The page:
I just stood there, my gaze transfixed at the pile of coinage. To add insult to injury the old lady would not let the check-out girl count the change. She insisted upon counting it herself. Slowly but surely she counted out the pennies. One-two-three-four, and so forth until she got to twenty-five at which point she got confused and started over. The old lady waved one of her dirty socks at me and said: “This may take a while. You might want to find another line.” I replied, “That’s okay, I’m just here for the anecdote.”
“Grossest Grocery Story Story Ever”
In 1981 I purchased a home in Hollywood, South Carolina. At the time this little community was very rural with lots of big farms and plenty of open space surrounded by Lowcountry tidal marshes. Today Hollywood still has a rural feel but is increasingly becoming a bedroom community of Charleston.
For decades the only grocery store was a solitary Piggly Wiggly. Sometime in the early nineties, Food Lion built a huge new store on Hwy. 17 South in Ravenel, right next to Hollywood. I spent a lot of money there but, a few years after it opened, I noticed a new assistant manager behaving rather strangely.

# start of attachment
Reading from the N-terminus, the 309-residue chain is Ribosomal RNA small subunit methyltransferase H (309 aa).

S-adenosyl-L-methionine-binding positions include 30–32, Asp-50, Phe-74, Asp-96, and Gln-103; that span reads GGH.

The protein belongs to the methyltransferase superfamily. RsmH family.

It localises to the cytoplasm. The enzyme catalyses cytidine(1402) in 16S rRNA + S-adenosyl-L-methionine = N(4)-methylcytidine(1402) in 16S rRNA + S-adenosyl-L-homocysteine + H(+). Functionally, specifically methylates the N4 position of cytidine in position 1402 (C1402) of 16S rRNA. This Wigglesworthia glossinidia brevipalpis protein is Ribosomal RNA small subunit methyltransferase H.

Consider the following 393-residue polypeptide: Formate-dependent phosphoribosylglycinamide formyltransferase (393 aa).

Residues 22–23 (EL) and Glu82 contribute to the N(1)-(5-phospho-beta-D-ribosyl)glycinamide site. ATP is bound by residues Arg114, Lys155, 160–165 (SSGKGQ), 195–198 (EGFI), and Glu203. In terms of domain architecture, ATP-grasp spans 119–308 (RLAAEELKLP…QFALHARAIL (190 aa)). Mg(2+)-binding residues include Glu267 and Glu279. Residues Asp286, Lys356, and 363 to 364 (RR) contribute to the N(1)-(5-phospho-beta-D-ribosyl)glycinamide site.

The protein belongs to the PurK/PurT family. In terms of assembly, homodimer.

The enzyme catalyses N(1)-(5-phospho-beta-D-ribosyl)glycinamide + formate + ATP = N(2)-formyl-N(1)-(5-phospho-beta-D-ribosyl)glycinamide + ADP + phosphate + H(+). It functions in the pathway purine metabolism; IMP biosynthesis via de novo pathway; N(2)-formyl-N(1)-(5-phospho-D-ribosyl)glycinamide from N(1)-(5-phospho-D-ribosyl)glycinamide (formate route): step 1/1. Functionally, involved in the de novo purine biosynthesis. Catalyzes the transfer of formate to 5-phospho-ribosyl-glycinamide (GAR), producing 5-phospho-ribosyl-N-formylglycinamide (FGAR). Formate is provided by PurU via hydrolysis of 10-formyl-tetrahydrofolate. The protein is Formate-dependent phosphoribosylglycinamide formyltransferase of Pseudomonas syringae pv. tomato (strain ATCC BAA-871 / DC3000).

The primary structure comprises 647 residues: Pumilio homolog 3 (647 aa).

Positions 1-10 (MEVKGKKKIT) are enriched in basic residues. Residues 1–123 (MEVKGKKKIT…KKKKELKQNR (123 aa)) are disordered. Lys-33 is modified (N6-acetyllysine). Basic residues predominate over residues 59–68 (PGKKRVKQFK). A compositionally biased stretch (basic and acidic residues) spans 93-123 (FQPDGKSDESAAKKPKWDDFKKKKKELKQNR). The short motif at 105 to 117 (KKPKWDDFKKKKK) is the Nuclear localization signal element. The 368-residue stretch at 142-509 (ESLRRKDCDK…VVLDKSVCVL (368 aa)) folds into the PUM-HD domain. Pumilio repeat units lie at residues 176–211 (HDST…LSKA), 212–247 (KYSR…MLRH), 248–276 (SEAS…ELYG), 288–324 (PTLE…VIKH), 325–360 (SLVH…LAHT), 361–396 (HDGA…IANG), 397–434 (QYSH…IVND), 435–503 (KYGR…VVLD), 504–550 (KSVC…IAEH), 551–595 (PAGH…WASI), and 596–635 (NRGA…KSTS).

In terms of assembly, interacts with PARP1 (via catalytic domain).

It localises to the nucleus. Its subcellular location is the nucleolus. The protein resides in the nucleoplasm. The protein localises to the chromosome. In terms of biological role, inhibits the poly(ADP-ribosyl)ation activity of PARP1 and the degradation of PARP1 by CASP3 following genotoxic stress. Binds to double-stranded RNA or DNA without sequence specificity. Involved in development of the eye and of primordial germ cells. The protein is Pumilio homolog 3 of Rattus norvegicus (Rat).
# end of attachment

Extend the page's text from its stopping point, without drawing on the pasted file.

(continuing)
I can’t exactly pin it down but there was an unmistakable gleam of madness in his eyes as he scurried around the store in an almost rat-like fashion. Stopping here to adjust a tilted can of whole tomatoes, stopping there to check the Little Debbie display.
I bumped into a lady’s cart coming around a corner trying to avoid him loping down the aisle behind me. He paused for a millisecond and darted his gaze from my eyes to the lady’s eyes. Off he went in a flash! The lady looked at me and rolled her eyes. I asked her if she had ever noticed his strange mannerisms. She smiled, replied in the affirmative, and continued her shopping.
During one such trip to the Food Lion, I had to go to the bathroom. I went in and walked towards the urinal. Right behind me the assistant manager came running in, went into the stall right next to me, dropped his pants and squawked out one of the loudest farts I have ever heard, followed by obligatory grunts and splashes. As soon as the commotion stopped he jumped up, fastened his belt and ran out the bathroom.